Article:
Many children with ADHD, however, may not have developed the "social skills" that are necessary to make friends and get along with others. The type of treatment that is designed to address this problem most directly is called "social skills training". The idea behind social skills training is that children can be taught the skills they need to get along better with peers. For example, a counselor might work with a child to teach him/her how to: enter groups of other kids without barging in; how to be a good conversation partner; how to solve problems or conflicts that come with other kids, etc. In many schools, the guidance counselor conducts groups to help children learn these friendship making skills. It is thus a good idea to inquire about the availability of such a group at your child's school. In some communities, a child psychologist may also conduct such groups for children.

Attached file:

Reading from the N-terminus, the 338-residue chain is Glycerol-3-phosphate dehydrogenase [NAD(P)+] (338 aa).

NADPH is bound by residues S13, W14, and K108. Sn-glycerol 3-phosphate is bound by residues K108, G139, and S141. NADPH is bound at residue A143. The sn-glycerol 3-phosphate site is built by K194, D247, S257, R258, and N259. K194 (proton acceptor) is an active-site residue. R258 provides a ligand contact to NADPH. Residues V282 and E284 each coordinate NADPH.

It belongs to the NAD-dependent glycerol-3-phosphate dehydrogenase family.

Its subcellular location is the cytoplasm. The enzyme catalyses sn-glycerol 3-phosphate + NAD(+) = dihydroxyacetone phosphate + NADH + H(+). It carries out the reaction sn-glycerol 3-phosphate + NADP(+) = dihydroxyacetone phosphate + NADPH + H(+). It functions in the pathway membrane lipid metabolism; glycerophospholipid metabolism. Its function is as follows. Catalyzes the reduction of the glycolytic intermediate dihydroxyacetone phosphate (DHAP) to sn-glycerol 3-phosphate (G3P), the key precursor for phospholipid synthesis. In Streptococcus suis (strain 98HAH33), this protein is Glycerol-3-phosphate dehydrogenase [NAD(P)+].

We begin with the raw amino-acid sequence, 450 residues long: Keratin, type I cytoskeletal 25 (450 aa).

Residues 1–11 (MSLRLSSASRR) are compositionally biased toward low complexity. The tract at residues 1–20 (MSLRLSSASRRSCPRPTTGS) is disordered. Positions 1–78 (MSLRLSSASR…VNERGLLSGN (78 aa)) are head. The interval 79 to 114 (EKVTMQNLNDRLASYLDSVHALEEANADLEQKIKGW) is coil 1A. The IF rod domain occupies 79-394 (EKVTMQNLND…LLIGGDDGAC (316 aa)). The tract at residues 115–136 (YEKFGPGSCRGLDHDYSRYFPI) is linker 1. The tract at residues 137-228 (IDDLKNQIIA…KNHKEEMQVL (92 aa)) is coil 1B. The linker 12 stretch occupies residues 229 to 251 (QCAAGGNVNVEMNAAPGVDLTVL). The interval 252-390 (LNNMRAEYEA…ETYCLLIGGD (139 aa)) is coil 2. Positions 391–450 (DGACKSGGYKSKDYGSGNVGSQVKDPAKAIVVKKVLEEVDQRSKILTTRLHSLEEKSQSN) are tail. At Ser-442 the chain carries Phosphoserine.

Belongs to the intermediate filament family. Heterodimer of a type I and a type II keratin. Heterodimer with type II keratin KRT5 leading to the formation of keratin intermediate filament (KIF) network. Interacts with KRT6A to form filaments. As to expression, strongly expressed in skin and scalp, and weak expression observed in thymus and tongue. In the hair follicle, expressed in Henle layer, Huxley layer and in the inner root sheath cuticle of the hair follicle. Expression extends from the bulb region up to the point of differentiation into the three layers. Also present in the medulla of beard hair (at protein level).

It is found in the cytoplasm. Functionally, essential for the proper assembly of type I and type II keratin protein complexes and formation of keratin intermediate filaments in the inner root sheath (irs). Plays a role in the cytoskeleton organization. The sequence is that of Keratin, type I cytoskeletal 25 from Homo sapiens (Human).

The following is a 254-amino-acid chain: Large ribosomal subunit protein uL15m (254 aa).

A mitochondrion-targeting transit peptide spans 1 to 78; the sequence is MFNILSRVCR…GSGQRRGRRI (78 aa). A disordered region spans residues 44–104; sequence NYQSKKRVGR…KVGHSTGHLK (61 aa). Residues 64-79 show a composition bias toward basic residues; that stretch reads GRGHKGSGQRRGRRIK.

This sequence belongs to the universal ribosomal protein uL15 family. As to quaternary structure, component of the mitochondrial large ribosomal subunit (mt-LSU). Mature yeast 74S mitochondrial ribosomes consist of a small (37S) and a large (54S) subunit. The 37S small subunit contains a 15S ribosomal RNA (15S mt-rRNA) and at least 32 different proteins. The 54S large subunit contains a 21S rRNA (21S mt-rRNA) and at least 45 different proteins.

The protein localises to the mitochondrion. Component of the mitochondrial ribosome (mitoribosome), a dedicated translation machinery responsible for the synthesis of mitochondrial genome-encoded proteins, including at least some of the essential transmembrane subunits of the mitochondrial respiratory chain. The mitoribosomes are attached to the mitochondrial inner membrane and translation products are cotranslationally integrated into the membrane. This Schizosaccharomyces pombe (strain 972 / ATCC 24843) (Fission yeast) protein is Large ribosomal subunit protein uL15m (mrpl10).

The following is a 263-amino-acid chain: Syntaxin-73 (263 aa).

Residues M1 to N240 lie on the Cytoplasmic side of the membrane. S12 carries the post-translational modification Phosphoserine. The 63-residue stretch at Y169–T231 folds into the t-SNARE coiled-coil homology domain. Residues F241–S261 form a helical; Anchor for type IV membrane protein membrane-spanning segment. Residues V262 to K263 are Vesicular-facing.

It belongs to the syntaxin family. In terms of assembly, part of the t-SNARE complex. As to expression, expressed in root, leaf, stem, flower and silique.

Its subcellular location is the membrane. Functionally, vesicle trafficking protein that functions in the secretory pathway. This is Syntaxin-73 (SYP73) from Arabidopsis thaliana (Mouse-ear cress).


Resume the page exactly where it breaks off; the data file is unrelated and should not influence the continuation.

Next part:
Another way parents can help in this area is to provide supervised peer activities for their child. If you know that your child's friendships tend to break down because he or she gets into frequent conflicts when play is unsupervised, you may need to take an active supervisory role to help things go well. A parent's presence can help keep such conflict from occurring, or from escalating to the point that it disrupts the relationship should it occur. When you are there to observe the conflict, it can provide an excellent opportunity to help your child learn more appropriate compromise and negotiation skills. Reviewing with your child what he or she needs to remember to be a "good friend" prior to the get together (e.g. sharing, taking turns, listening to your friend's ideas) and then trying to discuss how or she did with these things afterwards can be quite helpful. As always, it's important to be positive in these discussions and to find things to praise. This is another area where consulting with a mental health professional to help focus on specific issues relevant to your child can be quite helpful. Your efforts here are very important as helping your child develop and sustain even a single good friend can make a tremendously important difference in his or her life.

Self-esteem and Emotional Difficulties